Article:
It seems it's the kind of project Mayor O'Malley had in mind when he launched the city's Believe campaign, for which he encouraged residents to overcome complacency, "report details of drug activities they witness," and help the police take back the streets of Baltimore.
"We believe Baltimore can recover from the pestilence of illegal drugs," the preamble to the Believe program's Declaration of Independence From Drugs reads. "We believe the people of Baltimore will now activate in themselves the power to redeem the core identity of the city as the best place in America to live, work, and raise a family. We believe in the future of Baltimore."
But it can be hard and lonely work to be a believer when you're staring complacency--and complicity--in the face every day. Despite the e-mail support he receives on his Web site guest book from visitors as far away as California, Canada, and Sweden, Taylor still gets down sometimes when he looks out his window. A few days before Christmas, he was feeling particularly desperate about the situation on his street, and he wrote an e-mail letter to the mayor.
"I've grown increasingly disappointed with the city and of course, that sometimes includes you as its representative," Taylor wrote. "I've become bitter and cynical. Two and a half years in hell will do that to you. . . . For all our efforts here, from people all around, our centerpiece being the substation, nothing much has changed. We're still a crack haven. An open-air market. A breeding ground of despair and death. I watch the dealers every day peddle their trash. I watch the walking dead every day and night. I see them scour the grounds for a tiny shred of crack all to the tune of 'greens out, greens for $5.' The same at Christmas as it is every day. I know we're only one of many open markets, but that's small solace. I do want to ask, what more can I do? Please don't tell me to call BPD again. I call them several times a day. If you think I should move out of the city, just tell me. Please. If you gave me license to desert, I would in a heartbeat."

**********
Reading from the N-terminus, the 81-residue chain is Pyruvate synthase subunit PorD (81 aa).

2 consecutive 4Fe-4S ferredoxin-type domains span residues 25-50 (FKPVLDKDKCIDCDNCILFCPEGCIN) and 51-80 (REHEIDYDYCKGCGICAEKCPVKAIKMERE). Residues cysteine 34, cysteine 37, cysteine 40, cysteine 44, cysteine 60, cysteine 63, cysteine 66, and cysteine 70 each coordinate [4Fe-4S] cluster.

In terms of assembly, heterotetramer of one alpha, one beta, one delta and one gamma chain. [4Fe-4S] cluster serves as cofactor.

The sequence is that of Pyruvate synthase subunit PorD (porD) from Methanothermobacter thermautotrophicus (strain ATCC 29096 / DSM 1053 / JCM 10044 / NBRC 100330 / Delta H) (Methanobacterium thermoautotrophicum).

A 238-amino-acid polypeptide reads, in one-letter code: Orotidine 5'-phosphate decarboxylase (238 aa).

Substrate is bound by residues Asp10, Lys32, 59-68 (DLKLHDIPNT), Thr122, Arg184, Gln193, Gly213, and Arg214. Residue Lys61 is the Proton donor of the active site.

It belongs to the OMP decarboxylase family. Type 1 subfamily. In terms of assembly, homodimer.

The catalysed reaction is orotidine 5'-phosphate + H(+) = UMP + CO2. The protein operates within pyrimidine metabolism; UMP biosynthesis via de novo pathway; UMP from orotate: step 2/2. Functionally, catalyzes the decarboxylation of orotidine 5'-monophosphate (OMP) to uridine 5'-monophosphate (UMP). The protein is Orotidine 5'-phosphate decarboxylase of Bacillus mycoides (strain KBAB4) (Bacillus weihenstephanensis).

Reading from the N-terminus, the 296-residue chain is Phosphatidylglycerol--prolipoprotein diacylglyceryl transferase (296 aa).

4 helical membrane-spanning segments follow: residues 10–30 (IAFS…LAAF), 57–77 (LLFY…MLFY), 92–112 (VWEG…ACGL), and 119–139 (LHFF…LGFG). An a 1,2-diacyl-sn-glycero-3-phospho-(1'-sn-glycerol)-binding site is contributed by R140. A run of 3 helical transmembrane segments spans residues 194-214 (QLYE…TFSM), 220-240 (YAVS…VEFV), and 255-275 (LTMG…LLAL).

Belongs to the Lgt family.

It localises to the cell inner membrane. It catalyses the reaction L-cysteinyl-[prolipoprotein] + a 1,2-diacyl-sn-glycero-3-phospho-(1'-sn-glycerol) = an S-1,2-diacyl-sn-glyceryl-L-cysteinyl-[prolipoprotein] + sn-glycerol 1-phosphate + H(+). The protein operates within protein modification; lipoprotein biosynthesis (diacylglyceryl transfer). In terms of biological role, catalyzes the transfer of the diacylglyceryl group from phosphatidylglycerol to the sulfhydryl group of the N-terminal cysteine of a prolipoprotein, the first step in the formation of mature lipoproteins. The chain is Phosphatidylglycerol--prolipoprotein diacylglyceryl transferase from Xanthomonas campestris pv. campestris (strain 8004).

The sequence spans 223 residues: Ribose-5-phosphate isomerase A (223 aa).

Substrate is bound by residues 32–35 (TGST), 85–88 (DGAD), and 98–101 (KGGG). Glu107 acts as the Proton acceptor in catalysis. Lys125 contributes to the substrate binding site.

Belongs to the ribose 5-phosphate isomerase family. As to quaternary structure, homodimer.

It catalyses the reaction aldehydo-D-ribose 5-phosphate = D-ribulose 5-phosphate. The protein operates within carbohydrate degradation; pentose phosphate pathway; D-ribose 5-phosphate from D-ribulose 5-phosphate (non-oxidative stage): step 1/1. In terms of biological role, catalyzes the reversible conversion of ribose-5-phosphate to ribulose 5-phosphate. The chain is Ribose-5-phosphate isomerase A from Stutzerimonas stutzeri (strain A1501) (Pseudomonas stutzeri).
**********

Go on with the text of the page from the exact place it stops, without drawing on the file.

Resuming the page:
Taylor printed the response he got from the mayor's office at his site: "Bryan--hang in there. And have a happy holiday season. --Martin O'Malley, Mayor."
A few days after he received that response, Taylor decided he was going to shut down the Web site. He alerted regular visitors to the site with a note that read: "The website may shortly be discontinued or at least the entries made as sporadic as progress around here, which could mean weeks or months. No one in authority is reading here, or so I'd say from their actions. And it serves no one to read my constant harping interspersed with glimmers of false hope. I appreciate the hope this effort has given some. I appreciate their encouragement, too. But it's lunacy to keep up the battle on one's own."
Within days, he received an outpouring of support from readers who'd been following his struggle. He took a couple of days off from updating the site, then picked up again on New Year's Day with a more hopeful message. Julie Thorne had come by the substation with a big box of toilet paper. Three officers had come in for lunch and to get out of the pouring rain. He'd noticed a bit of aggressive policing over the past few days. He'd decided not to give up on the Web site. A few days later, Taylor says he and Vigil heard from Maj. Joseph Gutberlet of the police department's Central District--Gutberlet had promised him that he'd make fighting the crack problems stemming from 1704 a priority.
He readily admits that his moods go from black to bright a lot lately, and he's forever second-guessing his decision to stick with this neighborhood. But he still believes--at least for now.
"I'll keep fighting the fight so long as I remain," an entry in his Web log reads. "That's what life in Baltimore's real neighborhoods is . . . a fight. Morning, noon and night. A constant struggle with those who sell and use drugs and with city leadership and bureaucracy. I don't like the alternatives: You either give up and run or become bitter and resigned, oblivious or apathetic. . . . I guess I'm not ready to retire my Internet soap box yet. Thanks again for reading and asking me to stick with it. I hope 2003 is good to you and yours. Maybe this year will be the one when things change on Madison Avenue. We can hope."